Thanked 74 Times in 49 Posts
Quote:
Originally Posted by Dean in Milwaukee View Post
"But isn't the added mechanical advantage of higher compression counteracted by increased energy loss during the compression stroke? It seems to me that if it takes more energy to compress the fuel/air charge further, but you get more energy out of it, shouldn't the two factors just cancel each other out?"


Air is a perfect spring. 100% of the energy used to compress it is directly returned when it reexpands, at least thats how it would be in a perfect world.

The reality is that higher compression creates more piston friction, and part of the heat of compression and therefore its energy is lost to the cylinder. If this was'nt true, youd'e have a perpetual motion machine.

The way it works out though, a large % of the energy needed for compression is in fact simply returned to the piston on the downward stroke, and the extra friction and heat losses from bumping compression from say 9:1 to 11:1 is a fairly small increase, and far offset by the extra mechanical advantage gained by the increase.

This is especially true when an engine is throttled way back in cruise operation. The net effective cylinder pressure is reduced by the throttling, hurting system efficiency. An engine can actually handle much more compression at low throttle settings without knocking, but has compression ratio's chosen to handle heavy throttle application to optimize max output.

I've often wondered what sort of mpg results you could get by going sky high on compression to max out efficiency at cruise settings and just greatly retard timing for heavy throttle, ( making efficiency and max power at heavy throttle suffer) since the engine really spends very little time at heavy throttle anyway.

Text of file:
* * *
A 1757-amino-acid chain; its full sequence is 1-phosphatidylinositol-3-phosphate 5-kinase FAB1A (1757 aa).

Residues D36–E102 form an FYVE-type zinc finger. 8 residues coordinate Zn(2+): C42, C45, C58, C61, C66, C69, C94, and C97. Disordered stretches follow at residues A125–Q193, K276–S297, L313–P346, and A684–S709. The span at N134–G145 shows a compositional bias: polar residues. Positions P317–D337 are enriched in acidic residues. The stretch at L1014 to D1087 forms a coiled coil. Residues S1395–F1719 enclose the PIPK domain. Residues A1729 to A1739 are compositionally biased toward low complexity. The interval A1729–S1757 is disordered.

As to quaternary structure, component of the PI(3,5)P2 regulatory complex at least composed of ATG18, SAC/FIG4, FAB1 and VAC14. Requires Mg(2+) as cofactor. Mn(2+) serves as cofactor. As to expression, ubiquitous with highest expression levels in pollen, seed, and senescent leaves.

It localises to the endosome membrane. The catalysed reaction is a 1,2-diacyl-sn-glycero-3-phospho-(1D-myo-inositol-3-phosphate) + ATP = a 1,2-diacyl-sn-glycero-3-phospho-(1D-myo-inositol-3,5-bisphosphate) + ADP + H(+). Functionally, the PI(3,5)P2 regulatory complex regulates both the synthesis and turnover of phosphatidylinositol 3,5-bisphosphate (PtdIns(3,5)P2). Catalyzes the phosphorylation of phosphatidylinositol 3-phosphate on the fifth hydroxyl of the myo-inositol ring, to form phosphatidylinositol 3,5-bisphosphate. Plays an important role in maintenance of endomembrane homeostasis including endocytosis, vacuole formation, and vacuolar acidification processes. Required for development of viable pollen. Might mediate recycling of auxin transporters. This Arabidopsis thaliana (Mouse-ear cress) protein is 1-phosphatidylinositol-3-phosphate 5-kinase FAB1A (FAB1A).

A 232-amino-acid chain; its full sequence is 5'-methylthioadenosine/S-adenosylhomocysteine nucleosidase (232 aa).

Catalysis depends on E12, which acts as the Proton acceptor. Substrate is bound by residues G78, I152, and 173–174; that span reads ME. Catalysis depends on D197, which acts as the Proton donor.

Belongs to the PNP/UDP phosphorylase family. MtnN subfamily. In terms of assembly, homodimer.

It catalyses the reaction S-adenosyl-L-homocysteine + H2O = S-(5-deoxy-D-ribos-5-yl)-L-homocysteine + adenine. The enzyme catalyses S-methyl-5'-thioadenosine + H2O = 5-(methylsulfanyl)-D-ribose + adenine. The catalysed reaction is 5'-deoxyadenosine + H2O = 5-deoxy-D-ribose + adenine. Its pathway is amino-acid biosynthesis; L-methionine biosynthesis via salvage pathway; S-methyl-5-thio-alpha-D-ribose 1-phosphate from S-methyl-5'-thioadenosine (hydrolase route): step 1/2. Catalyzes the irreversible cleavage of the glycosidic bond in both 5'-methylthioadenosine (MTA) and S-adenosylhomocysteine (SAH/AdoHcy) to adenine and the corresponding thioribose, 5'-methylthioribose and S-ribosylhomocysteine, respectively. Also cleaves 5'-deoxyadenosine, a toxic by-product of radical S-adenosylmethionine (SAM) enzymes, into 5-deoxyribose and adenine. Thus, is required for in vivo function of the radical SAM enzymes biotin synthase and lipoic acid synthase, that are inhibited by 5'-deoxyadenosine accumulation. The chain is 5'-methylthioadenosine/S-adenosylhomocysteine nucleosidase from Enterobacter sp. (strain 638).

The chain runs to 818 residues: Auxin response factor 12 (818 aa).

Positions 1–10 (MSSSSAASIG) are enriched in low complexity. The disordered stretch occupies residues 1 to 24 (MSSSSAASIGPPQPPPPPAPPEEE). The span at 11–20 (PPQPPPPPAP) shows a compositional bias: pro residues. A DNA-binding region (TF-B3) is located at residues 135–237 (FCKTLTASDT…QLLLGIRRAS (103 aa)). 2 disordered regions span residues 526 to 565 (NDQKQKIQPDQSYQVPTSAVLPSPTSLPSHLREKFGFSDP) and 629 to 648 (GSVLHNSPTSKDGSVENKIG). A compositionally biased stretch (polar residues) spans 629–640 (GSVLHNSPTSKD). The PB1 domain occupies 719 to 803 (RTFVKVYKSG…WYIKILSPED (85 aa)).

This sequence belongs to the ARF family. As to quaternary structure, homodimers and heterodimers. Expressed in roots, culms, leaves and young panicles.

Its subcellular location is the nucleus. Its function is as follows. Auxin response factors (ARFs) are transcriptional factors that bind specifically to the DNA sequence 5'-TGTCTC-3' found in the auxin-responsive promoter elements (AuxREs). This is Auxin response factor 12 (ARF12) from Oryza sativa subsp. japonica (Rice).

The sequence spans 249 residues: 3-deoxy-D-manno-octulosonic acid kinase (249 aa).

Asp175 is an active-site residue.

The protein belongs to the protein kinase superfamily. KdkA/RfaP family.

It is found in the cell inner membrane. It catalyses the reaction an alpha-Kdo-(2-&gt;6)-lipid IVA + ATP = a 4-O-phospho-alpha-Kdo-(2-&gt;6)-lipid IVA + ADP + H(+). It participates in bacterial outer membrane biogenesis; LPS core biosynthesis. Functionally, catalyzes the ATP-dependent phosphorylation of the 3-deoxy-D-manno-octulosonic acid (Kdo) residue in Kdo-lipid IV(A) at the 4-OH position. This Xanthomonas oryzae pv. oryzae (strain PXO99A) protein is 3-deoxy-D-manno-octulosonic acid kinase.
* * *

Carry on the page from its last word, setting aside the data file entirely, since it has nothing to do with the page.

Dean in Milwaukee
I have wondered the same thing, yet what would it take to get something like 30 to 1 or more static compression with what's out there now?
__________________
Volvo WIA42 VED-12 / 335 hp / 1300 ft/lbs / 9 mpg

Big n' Boxy, Never met a Hill it Didn't Like
  Reply With Quote
Old 05-26-2011, 05:00 PM   #38 (permalink)
EcoModding Apprentice
 
Join Date: Aug 2009
Location: London, UK
Posts: 113
Thanks: 16
Thanked 3 Times in 3 Posts
Quote:
Originally Posted by Dean in Milwaukee View Post
I've often wondered what sort of mpg results you could get by going sky high on compression to max out efficiency at cruise settings and just greatly retard timing for heavy throttle, ( making efficiency and max power at heavy throttle suffer) since the engine really spends very little time at heavy throttle anyway.
That's where cooled-EGR comes in.
Adding a big chunk of cEGR at FOT and high loads can hold off knock quite effectively, without the need for traditional enrichment-charge-cooling.
Clearly you are going to loose a few % of peak HP but for a much better top-end FE.
http://www.swri.org/3pubs/ttoday/Sum...n-and-Cool.pdf

Thanks to ConnClark for link

In this way max. power suffers a little but not efficiency.

  Reply With Quote
Reply  Post New Thread


Thread Tools




Powered by vBulletin® Version 3.8.11
Copyright ©2000 - 2020, vBulletin Solutions Inc.
Content Relevant URLs by vBSEO 3.5.2
All content copyright EcoModder.com